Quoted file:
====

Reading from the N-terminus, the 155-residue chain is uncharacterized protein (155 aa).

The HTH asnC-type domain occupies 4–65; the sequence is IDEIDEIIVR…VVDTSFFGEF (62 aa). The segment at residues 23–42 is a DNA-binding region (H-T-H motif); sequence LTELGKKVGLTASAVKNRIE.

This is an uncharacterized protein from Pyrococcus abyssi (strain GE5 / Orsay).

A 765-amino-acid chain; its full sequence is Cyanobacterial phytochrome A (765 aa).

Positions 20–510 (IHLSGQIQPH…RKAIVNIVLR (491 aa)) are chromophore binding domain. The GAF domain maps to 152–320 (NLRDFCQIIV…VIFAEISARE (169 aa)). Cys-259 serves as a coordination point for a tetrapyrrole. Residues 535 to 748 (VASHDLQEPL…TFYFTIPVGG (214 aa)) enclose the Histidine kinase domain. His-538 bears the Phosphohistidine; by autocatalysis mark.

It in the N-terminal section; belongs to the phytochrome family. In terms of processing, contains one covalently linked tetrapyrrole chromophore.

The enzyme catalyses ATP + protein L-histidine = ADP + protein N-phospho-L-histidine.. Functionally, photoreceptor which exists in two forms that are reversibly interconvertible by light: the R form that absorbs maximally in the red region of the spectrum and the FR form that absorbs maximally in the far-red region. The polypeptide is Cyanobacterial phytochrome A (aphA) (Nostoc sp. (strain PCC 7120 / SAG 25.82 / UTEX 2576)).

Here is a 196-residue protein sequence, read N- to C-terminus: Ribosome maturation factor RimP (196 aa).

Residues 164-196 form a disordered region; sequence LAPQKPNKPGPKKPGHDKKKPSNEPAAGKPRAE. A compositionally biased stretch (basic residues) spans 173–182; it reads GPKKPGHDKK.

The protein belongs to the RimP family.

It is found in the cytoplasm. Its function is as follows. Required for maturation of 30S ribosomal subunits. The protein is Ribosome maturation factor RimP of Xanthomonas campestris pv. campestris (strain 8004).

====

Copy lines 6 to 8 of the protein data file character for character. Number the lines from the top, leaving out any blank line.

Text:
It in the N-terminal section; belongs to the phytochrome family. In terms of processing, contains one covalently linked tetrapyrrole chromophore.

The enzyme catalyses ATP + protein L-histidine = ADP + protein N-phospho-L-histidine.. Functionally, photoreceptor which exists in two forms that are reversibly interconvertible by light: the R form that absorbs maximally in the red region of the spectrum and the FR form that absorbs maximally in the far-red region. The polypeptide is Cyanobacterial phytochrome A (aphA) (Nostoc sp. (strain PCC 7120 / SAG 25.82 / UTEX 2576)).

Here is a 196-residue protein sequence, read N- to C-terminus: Ribosome maturation factor RimP (196 aa).